dpotop
Posts: 52
Joined: Mon Nov 24, 2014 2:14 pm

MMU and multitasking

Sun Jan 11, 2015 1:10 am

Hello again,

My RPi mini-kernel is now up and running, with
time-sharing multithreading (very simple), with
programs loaded from the SD card,
and I now have the MMU and caches working.
And of course the nice UART console. :)
I want to thank you all for the information you
posted here and elsewhere, which helped me a lot.

I also have a question:
I want to set up access control between memory
areas allocated to tasks and I try to understand the
"domain" concept from the ARM documentation.
As I understand it:
- each page is associated to a domain (16 max unless
entering the armv6 MMU mode, in which case there
are 16 more "secure" modes).
- there is a coprocessor register (CP15 c3)which can be
only changed in a privileged mode, and
which determines whether access to a domain is
allowed.

But, I don't see yet how can I forbid a task all access to
pages that are not its own. Assume the very simple case
where I have 1Mbyte pages of which I only use 16:
- one is used by the kernel (code, data, stack, heap)
- the remaining ones are each used by one
of the 15 tasks.
How do I manage the permissions so that a task can only
access its own page? I don't want to let it even read from
the kernel page.

Yours,
Dumitru
dpotop

dpotop
Posts: 52
Joined: Mon Nov 24, 2014 2:14 pm

Re: MMU and multitasking

Sun Jan 11, 2015 7:44 pm

Ok, I think I have found a solution, but I really don't like
it because I have to let tasks have read-only access to
one page of non-task code. I will start my implementation,
but let me know if you already have some other solution.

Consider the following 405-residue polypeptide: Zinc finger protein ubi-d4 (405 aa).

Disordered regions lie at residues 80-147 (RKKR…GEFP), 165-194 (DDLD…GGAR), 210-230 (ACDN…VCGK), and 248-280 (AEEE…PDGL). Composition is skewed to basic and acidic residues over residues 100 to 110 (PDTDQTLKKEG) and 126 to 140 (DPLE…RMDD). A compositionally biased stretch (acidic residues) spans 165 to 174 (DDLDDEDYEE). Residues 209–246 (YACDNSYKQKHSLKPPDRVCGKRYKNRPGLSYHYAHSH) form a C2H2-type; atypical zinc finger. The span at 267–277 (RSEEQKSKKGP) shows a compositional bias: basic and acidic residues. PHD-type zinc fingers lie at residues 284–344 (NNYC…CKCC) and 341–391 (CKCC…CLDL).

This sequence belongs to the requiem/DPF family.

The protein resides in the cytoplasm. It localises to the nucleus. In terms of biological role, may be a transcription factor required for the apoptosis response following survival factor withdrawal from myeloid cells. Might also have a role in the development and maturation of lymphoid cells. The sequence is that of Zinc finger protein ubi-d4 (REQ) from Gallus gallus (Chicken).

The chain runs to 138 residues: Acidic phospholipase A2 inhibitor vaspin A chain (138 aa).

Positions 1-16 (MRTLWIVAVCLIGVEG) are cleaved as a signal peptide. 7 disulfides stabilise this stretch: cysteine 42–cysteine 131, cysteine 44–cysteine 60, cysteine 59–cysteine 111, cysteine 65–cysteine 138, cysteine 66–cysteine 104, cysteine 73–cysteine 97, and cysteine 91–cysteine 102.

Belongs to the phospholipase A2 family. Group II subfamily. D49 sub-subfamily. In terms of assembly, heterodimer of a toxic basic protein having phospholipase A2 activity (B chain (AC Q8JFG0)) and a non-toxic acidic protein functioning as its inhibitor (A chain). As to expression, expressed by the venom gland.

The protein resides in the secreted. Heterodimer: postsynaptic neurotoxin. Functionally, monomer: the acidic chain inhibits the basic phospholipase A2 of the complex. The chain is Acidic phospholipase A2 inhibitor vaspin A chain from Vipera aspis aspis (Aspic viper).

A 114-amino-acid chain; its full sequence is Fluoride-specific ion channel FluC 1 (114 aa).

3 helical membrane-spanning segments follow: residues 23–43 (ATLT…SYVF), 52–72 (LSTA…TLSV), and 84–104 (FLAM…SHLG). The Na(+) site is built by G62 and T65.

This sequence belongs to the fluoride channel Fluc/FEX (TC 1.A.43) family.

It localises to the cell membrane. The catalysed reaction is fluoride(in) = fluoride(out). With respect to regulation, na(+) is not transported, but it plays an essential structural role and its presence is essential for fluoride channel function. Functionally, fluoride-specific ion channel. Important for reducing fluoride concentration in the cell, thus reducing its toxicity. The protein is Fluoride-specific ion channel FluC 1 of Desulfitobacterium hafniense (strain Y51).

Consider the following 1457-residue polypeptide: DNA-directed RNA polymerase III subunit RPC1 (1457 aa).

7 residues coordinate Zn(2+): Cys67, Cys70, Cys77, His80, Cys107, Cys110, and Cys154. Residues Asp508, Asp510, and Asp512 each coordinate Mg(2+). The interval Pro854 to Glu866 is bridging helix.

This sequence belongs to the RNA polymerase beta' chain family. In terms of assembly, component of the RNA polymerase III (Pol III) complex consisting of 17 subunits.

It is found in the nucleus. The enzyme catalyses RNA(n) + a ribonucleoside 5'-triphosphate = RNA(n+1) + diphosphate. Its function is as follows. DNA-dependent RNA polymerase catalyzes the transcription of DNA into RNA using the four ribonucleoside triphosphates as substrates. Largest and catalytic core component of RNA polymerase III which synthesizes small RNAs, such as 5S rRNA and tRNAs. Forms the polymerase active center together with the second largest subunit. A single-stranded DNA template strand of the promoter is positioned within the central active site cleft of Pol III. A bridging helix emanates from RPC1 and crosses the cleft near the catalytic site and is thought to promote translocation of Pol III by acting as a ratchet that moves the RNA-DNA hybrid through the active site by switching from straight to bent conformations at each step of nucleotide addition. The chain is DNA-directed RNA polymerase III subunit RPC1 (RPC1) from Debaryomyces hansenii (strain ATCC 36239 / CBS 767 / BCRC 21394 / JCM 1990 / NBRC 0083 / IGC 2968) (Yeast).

Cheers,
Dumitru
dpotop

hldswrth
Posts: 107
Joined: Mon Sep 10, 2012 4:14 pm

Re: MMU and multitasking

Mon Jan 12, 2015 10:15 am

In my hobby OS, each task has memory allocated with only user access. Access to kernel memory only happens through software interrupts (SWI) which switch into kernel mode, then back to user mode when they finish. Each user task has its own virtual address space starting at 0, so one task cannot access another task's memory. I don't use domains at all.

dpotop
Posts: 52
Joined: Mon Nov 24, 2014 2:14 pm

Re: MMU and multitasking

Mon Jan 12, 2015 8:12 pm

hldswrth wrote:n my hobby OS, each task has memory allocated with only user access. Access to kernel memory only happens through software interrupts (SWI) which switch into kernel mode, then back to user mode when they finish. Each user task has its own virtual address space starting at 0, so one task cannot access another task's memory. I don't use domains at all.
Thanks for sharing your solution (you're the first).

It's similar to what I want to do. I have two issues with this solution:
1. It has the problem I mentioned: at least part of the kernel code and data (the page containing the code that changes to user mode and then branches to task code) must be in a memory page that is readable in user mode.

2. Not using domains means that you have to change the page table when switching between tasks. It seemed to me that it is easier (more cost-effective in both RAM used and lines of code) to just change the domain access word.

Yours,
Dumitru
dpotop

rst
Posts: 267
Joined: Sat Apr 20, 2013 6:42 pm
Location: Germany

Re: MMU and multitasking

Tue Jan 13, 2015 7:52 pm

dpotop wrote:1. It has the problem I mentioned: at least part of the kernel code and data (the page containing the code that changes to user mode and then branches to task code) must be in a memory page that is readable in user mode.
There are ARM instructions which do both things (mode switch and branch) at once. I used

Code: Select all

ldmfd sp!, {r0-r12, pc}^
as the last instruction of the interrupt handler in my hobby kernel. It does a task switch if a timer interrupt was handled. The instruction restores r0-r12 and pc from stack, moves spsr to cpsr (mode switch) and updates the stack pointer. This code is completely hidden from the user task.
2. Not using domains means that you have to change the page table when switching between tasks. It seemed to me that it is easier (more cost-effective in both RAM used and lines of code) to just change the domain access word.
I think changing the value in TTBR0 is a common thing on a task switch.

dpotop
Posts: 52
Joined: Mon Nov 24, 2014 2:14 pm

Re: MMU and multitasking

Wed Jan 14, 2015 7:59 pm

Thanks rst !
Now it makes sense.
Dumitru
dpotop

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